1. BayView
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    BayView Contributing Member Contributor

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    Do officers 're-enlist' in the US military?

    Discussion in 'Word Mechanics' started by BayView, Dec 6, 2014.

    Or is re-enlistment only for enlisted personnel?

    If officers don't re-enlist, what IS the word for when they sign up for more?
     
  2. Wreybies
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    Wreybies The Ops Pops Operations Manager Staff Contest Administrator Supporter Contributor

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    An officer's commission is not for a set block of time, the way an enlisted person's enlistment is. It's indefinite, though there is usually a minimum amount of time they must serve, depending on how they receive their commission, mostly having to do with how much the military had to invest in time and money to train them. The same holds true for enlisted people. For example, the job I did in the service (I was a Russian interpreter) had a really long training. A little over a year and a half. You can initially enlist in the USAF for just two years, but if you want to be a Russian 'terp, your minimum to get that job is an initial 4 year enlistment. The 2 year enlistment is not open to you if you want that job.

    When an officer receives a promotion, they recite the Services Oath, and this would be the closest equivalent to what an enlisted person does when they reenlist and swear to serve, blah, blah, blah.
     
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  3. BayView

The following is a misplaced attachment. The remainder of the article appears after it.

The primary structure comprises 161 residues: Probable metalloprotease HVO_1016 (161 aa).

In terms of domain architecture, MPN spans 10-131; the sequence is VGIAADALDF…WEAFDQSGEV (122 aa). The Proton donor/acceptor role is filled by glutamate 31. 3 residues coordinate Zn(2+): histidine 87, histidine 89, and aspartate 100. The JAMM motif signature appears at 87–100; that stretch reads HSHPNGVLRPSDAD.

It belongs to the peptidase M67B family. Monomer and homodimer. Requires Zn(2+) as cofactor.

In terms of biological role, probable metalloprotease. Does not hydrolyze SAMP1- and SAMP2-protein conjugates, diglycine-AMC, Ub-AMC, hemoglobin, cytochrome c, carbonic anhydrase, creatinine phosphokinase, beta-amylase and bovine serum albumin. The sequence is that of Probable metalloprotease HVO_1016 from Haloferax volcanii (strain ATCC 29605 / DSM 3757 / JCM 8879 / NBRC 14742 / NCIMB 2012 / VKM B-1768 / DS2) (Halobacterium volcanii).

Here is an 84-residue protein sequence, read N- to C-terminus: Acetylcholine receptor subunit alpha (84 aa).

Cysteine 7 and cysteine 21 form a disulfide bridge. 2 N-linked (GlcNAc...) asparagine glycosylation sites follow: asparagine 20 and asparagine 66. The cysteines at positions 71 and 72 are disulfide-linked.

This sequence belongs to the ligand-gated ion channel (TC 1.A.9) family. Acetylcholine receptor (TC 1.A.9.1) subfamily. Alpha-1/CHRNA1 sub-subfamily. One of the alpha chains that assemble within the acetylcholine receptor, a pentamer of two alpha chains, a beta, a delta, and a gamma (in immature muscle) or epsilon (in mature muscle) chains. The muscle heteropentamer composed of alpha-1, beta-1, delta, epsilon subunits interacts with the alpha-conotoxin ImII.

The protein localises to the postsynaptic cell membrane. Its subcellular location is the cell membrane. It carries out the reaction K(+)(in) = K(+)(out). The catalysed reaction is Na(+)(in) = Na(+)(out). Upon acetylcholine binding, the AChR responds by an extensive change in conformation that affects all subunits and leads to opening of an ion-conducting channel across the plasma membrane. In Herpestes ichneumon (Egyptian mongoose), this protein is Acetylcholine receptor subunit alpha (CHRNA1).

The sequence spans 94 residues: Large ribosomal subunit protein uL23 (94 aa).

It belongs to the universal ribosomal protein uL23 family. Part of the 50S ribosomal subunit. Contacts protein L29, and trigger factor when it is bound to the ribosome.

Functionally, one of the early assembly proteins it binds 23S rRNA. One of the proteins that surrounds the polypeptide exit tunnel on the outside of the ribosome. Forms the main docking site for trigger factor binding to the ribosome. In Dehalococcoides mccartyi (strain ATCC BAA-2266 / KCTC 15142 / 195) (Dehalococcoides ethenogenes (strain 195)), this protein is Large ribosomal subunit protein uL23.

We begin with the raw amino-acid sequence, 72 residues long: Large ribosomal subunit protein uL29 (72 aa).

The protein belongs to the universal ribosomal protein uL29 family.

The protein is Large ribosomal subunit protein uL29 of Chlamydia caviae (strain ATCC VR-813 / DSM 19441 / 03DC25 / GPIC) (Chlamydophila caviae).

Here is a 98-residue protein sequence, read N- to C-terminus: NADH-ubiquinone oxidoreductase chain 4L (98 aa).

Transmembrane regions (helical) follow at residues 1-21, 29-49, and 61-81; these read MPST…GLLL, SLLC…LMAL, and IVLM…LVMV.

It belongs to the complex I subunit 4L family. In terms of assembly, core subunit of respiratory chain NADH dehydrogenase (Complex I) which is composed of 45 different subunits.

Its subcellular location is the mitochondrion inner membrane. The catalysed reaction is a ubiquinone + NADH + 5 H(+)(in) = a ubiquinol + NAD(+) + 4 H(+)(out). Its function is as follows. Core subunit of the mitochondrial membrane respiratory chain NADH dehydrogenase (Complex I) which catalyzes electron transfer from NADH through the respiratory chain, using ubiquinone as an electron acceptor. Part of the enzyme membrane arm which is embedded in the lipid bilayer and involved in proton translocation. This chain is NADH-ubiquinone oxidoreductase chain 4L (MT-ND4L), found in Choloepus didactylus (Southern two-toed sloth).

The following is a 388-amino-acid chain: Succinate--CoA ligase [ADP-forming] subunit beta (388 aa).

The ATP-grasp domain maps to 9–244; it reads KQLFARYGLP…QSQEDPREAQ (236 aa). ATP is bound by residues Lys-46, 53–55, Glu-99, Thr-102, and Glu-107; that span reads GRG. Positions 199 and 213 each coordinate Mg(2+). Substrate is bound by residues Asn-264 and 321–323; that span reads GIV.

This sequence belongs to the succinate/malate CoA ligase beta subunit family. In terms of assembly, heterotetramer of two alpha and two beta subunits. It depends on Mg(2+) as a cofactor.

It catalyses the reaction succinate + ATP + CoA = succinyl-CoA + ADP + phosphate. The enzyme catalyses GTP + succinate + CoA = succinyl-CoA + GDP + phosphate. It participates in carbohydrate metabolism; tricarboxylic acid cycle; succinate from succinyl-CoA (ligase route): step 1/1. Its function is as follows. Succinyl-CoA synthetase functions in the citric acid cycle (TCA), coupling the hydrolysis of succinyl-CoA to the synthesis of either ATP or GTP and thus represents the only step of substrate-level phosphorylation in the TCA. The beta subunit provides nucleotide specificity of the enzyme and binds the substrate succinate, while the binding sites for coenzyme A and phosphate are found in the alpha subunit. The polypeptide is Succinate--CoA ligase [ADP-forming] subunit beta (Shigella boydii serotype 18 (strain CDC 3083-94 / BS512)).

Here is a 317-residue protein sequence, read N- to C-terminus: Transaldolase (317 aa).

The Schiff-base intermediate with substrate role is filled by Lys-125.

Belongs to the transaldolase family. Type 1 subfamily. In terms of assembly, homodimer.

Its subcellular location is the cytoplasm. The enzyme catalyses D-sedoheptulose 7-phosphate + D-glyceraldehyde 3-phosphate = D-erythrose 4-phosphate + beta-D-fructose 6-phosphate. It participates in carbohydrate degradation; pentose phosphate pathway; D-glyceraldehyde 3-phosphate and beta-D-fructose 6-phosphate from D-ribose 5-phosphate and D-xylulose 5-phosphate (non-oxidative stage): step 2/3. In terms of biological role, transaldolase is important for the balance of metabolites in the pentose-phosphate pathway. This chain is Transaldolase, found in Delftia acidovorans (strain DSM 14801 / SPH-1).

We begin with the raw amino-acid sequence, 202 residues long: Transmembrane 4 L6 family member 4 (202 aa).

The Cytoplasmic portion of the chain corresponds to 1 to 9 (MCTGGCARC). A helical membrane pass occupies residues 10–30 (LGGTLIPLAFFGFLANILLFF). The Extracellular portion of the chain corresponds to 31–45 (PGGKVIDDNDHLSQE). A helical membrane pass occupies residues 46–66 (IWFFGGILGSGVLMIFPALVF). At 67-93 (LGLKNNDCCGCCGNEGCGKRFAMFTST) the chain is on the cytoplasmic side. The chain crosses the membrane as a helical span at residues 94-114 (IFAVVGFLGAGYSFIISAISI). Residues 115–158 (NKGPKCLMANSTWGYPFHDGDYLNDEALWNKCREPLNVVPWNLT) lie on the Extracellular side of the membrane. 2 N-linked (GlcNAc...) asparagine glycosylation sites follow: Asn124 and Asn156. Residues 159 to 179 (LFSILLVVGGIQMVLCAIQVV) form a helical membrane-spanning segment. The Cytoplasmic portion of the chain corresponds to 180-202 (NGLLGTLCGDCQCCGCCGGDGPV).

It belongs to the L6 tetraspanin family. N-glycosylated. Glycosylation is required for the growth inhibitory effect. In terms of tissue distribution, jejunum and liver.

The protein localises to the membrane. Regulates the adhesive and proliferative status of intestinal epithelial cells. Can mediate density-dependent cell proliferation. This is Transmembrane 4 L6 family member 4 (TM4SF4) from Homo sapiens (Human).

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    BayView Contributing Member Contributor

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    Oh, darn. That doesn't work for my story!

    But, still - good to catch it now rather than later - thanks!
     
  4. Bob the Marinero
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    Bob the Marinero New Member

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    Also, whereas an enlisted person would "re-enlist" for say, 4 more years; an officer would, as an example, accept a promotion to the rank of Major for an OBLISERV (Obligated Service) of 4 years. As well, enlisted personnel are only "advanced in paygrade", whereas officers are "promoted in rank". Once an officer has completed their OBLISERV they can resign their commision at any time. So as an example one might say: "Lieutenant Smith fulfilled his OBLISERV as the Gunnery Officer aboard the USS Barnacle, but since he had no solid plans upon returning home to Muncee, Indiana; he decided to accept a 2 year billet as Chief Engineer on the USS Kelp for an OBLISERV of 4 more years." Hope this helps a little.
     
    Last edited: Dec 11, 2014
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  5. SwampDog
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    SwampDog Contributing Member

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    If it's of any help, over on this side of the pond, officers re-engage or extend their commission i.e. they accept a further number of years service, often on promotion.

    Same with what you may refer to as an enlisted man, over here one would 'sign on' for a further three years after the initial six, for example. In either case, it's not leaving the service and re-enlisting - it's effectively re-engaging for further service. It's the terminology used.
     
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